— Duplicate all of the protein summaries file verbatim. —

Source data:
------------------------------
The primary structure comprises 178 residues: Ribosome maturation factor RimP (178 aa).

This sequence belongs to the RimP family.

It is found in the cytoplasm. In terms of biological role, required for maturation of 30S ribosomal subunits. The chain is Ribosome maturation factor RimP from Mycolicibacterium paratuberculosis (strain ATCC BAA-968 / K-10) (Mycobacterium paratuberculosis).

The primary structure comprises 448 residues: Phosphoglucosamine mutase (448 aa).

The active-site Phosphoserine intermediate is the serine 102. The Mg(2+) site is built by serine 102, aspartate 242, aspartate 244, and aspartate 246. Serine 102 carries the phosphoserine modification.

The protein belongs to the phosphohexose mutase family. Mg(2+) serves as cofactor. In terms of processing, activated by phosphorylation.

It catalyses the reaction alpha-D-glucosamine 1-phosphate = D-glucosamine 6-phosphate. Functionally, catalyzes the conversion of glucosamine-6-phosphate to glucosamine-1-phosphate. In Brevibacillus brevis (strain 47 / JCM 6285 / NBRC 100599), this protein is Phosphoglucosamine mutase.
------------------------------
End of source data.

The primary structure comprises 178 residues: Ribosome maturation factor RimP (178 aa).

This sequence belongs to the RimP family.

It is found in the cytoplasm. In terms of biological role, required for maturation of 30S ribosomal subunits. The chain is Ribosome maturation factor RimP from Mycolicibacterium paratuberculosis (strain ATCC BAA-968 / K-10) (Mycobacterium paratuberculosis).

The primary structure comprises 448 residues: Phosphoglucosamine mutase (448 aa).

The active-site Phosphoserine intermediate is the serine 102. The Mg(2+) site is built by serine 102, aspartate 242, aspartate 244, and aspartate 246. Serine 102 carries the phosphoserine modification.

The protein belongs to the phosphohexose mutase family. Mg(2+) serves as cofactor. In terms of processing, activated by phosphorylation.

It catalyses the reaction alpha-D-glucosamine 1-phosphate = D-glucosamine 6-phosphate. Functionally, catalyzes the conversion of glucosamine-6-phosphate to glucosamine-1-phosphate. In Brevibacillus brevis (strain 47 / JCM 6285 / NBRC 100599), this protein is Phosphoglucosamine mutase.